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Trader pleads guilty to making unauthorized purchase of nearly $1 billion in Apple shares


The FBI reports that a trader who last year made an unauthorized purchase of nearly US$1 billion worth of Apple stock has pled guilty to wire fraud, securities fraud and conspiracy.

On October 25, 2012 -- the same day Apple posted its Q3 2012 earnings -- David Miller of Rochdale Securities made a number of unauthorized purchases of Apple shares which ultimately led to the demise of the financial services firm he worked for.

The aim of Miller's action was to make a lot of money very quickly by purchasing large quantities of Apple shares and selling them in a post-earnings surge.

So starting at around 9:30 AM on October 25, a co-conspirator of Miller's put in an order for 125,000 shares of Apple stock. Throughout the course of the day, Miller continued to snatch up shares of Apple in quantities of 125,000. By the end of the trading day, Miller had acquired approximately 1,623,375 shares of Apple. Apple at the time was trading in the low $600 range and Miller's unauthorized shares were worth close to $1 billion.

Later that day, Apple posted solid earnings, but as is typically the case after an earnings report, shares of Apple went down over the next few days.

When the higher ups at Rochdale Securities confronted Miller about his large stock purchase, he claimed he had accidentally entered in a legitimate customer order for 125,000 shares of Apple multiple times.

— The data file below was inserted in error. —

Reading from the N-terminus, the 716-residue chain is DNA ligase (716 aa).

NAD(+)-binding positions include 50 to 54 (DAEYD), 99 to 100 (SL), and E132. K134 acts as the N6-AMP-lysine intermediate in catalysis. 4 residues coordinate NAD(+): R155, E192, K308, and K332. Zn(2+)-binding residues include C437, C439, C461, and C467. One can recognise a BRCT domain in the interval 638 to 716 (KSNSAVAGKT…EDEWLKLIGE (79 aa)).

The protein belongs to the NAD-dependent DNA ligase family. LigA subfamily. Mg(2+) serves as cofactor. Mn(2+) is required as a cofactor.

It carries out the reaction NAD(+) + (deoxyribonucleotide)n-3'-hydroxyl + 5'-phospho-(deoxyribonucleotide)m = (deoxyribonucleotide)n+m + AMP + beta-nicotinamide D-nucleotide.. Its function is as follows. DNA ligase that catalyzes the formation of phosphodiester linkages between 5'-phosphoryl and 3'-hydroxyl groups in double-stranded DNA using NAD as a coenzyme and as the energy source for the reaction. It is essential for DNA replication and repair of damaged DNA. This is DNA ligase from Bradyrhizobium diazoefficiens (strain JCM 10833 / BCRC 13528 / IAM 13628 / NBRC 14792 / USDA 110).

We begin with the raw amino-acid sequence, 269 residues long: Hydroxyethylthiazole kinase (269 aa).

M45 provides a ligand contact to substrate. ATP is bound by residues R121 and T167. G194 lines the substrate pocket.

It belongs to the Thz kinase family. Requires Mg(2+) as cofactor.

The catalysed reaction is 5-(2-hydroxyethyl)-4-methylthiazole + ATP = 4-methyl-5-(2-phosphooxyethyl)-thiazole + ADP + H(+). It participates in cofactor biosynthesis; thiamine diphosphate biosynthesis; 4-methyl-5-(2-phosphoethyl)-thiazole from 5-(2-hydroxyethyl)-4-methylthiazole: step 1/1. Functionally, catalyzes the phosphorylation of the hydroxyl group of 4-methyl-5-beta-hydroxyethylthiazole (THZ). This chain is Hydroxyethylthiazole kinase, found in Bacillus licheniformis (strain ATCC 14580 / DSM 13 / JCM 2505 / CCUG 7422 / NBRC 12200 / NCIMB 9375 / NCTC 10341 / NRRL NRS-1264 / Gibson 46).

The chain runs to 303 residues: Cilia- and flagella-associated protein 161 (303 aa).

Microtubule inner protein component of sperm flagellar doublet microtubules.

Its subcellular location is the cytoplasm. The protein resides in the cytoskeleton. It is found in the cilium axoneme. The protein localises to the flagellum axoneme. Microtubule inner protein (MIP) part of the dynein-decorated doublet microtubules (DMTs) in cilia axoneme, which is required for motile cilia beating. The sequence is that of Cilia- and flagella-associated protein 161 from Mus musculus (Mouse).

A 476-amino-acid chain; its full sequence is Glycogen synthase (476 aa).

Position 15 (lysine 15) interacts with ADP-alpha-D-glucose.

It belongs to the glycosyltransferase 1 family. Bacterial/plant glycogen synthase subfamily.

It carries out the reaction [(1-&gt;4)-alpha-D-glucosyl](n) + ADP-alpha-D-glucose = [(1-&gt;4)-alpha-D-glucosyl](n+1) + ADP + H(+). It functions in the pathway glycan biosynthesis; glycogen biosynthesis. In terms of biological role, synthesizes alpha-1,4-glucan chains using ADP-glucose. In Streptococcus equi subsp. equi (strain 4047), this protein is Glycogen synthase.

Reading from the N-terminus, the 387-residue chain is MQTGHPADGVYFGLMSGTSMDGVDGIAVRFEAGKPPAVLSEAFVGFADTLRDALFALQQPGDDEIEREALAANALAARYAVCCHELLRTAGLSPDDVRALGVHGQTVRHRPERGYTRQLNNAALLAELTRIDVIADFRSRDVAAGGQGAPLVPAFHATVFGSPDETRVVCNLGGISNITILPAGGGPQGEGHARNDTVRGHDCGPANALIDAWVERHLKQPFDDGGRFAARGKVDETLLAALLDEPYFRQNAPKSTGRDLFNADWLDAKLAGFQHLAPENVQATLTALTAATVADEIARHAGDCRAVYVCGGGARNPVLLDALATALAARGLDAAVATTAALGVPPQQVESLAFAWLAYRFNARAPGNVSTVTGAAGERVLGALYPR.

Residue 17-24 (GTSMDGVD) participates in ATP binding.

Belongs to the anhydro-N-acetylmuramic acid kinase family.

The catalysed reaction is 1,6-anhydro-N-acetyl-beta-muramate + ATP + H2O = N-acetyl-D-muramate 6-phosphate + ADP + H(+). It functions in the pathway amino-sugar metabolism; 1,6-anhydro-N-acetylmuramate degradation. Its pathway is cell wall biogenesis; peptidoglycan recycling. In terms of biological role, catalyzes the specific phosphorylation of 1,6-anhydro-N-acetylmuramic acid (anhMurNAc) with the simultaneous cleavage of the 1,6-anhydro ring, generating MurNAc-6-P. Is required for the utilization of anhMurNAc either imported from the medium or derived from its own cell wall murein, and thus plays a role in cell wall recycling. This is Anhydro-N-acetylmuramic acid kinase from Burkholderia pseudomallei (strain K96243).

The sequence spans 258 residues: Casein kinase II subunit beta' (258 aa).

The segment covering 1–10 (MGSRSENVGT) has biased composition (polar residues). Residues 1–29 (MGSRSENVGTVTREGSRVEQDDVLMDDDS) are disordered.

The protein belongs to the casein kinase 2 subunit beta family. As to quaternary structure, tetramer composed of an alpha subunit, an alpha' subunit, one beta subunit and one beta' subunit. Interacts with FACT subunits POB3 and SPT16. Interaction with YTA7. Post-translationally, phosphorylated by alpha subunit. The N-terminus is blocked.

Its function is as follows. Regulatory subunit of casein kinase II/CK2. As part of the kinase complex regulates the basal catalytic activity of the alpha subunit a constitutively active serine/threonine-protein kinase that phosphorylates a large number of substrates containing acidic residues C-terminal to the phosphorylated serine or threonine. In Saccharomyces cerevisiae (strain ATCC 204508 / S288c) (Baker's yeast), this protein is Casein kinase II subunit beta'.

Rochdale Securities was subsequently forced to sell its position in Apple and endured a loss of nearly $5.3 million. Unfortunately, the firm, based in Hartford, Conn., was unable to recover from the loss. Just one month later, Rochdale Securities let go of its staff and ceased to function as an operating entity.

It's worth noting that Miller's unauthorized purchase of Apple shares wasn't the only crime he engaged in.

The FBI adds:

While he was executing the scheme at Rochdale, Miller also defrauded another broker-dealer into taking on a significant short position in Apple stock. Through a series of misrepresentations made over the course of several weeks, Miller convinced the broker-dealer to sell 500,000 shares of Apple stock, falsely claiming that he was trading for the account of a company, which he had no relationship with and for which he was not authorized to trade. Miller engaged in this part of the scheme to hedge against the large purchase of Apple stock he was executing at Rochdale.

Miller will be sentenced on July 8, 2013. The renegade stock trader faces up to 25 years in prison but may only serve five to eight years under terms of a plea agreement. In the meantime, he is free on $300,000 bond.

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